Friday, 4 January 2013

Manga review: Sakuran

"In Sakuran, Moyoco Anno lifts the veil on life in the Edo period pleasure quarter, Yoshiwara. The story follows Kiyoha, sold into a brothel as a child and forced to work as a maid and her rise to prominence as one of the top-ranking courtesans in Yoshiwara. The allure of the “flower and willow world“ as it was called by artists in the day is underscored by the very real tragedy, heartbreak and difficult lives led by those seemingly glamourous courtesans. Will Kiyoha’s fox-like wiles give her a chance to break free of her gilded cage? Or will her fighting spirit ruin her chances of ever escaping the brothel?"

I've been a fan of Anno Moyoco's quirky, sensual manga ever since Tokyopop and Viz experimented with English versions of her longer works Happy Mania and Flowers and Bees. In the absence of any more English language books, I imported and watched the Sakuran live action movie when it was released on DVD (it's since, incredibly, received a UK DVD release). The movie adaptation had me spellbound - between the perfectly-cast Tsuchiya Anna in the lead role, a memorable soundtrack from Shiina Ringo and luxurious visuals, it was like watching a fully-realised work of art. The storyline is simple and a few anachronistic elements will certainly frustrate some viewers, yet the movie was never trying to be a classic period piece. Instead, it's a surreal look at the everyday lives of women who have been traded like possessions and forced to earn their keep in the walled world of Yoshiwara. Despite a thick veneer of glamour, the story shies away from nothing. The movie left a strong impression on me long after the credits had rolled.

Having assumed that the manga would never be picked up for publication in the US I was delighted to finally be able to add it to my collection last year. Reading the manga after the live action movie is slightly disorientating as the film spends far more time on the lead character's adulthood than the original story. The story completely diverges towards the end, and consequently, the two versions of Sakuran feel very different.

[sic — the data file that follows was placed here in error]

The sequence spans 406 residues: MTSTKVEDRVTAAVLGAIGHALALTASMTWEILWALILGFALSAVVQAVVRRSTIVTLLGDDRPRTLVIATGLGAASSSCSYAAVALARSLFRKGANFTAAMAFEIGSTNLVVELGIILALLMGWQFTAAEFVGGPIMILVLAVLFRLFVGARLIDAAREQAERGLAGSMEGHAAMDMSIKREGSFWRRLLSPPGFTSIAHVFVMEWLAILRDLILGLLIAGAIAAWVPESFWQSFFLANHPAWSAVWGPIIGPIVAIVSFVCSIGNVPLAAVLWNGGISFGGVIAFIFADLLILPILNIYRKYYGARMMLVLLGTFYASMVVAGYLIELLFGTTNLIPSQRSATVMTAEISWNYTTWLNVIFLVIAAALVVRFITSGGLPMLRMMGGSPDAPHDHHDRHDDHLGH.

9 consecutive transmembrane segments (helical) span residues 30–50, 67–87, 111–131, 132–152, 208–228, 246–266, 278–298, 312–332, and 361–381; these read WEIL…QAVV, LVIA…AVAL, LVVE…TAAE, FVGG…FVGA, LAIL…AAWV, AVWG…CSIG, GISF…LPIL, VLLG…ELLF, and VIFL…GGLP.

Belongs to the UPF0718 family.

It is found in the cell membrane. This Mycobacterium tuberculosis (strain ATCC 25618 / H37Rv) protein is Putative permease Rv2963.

Nonetheless, both are wonderful.

I was ultimately left with the impression that the Sakuran manga, richly steeped in suffocating femininity, has a much stronger message than the movie. The protagonist (she goes by a number of different names over the course of her career) is extremely likeable; a spirited young lady in challenging circumstances through no fault of her own. She's perpetually having to balance her rebellious impulses with the pressures unique to the alien world in which she's been forced to live.

Anno's artwork is nothing short of sumptuous. Her gaudy, expressive art style matches the subject material perfectly. Intricately detailed fabrics, hairstyles and make-up fill every panel. My favourite character, visually, was the oiran Mikumo. Her unreadable face had a stoic beauty to it which made her resemble a woodblock print brought to life.

Sakuran has been blessed with a top-quality English language release from Vertical. It's a little more expensive than a regular book, but it's self-contained and much thicker than normal too. There are some translation notes at the back to help make sense of the exotic terminology used in the pleasure district and the cover is stunning, placing Anno's garishly beautiful illustrations over dazzling coloured foil.

This is easily one of the most striking books in my collection. I would recommend Sakuran to anyone who wants to see traditional Japanese courtesans from a slightly different, less idealised perspective - so long as the 18+ rating doesn't frighten them away.

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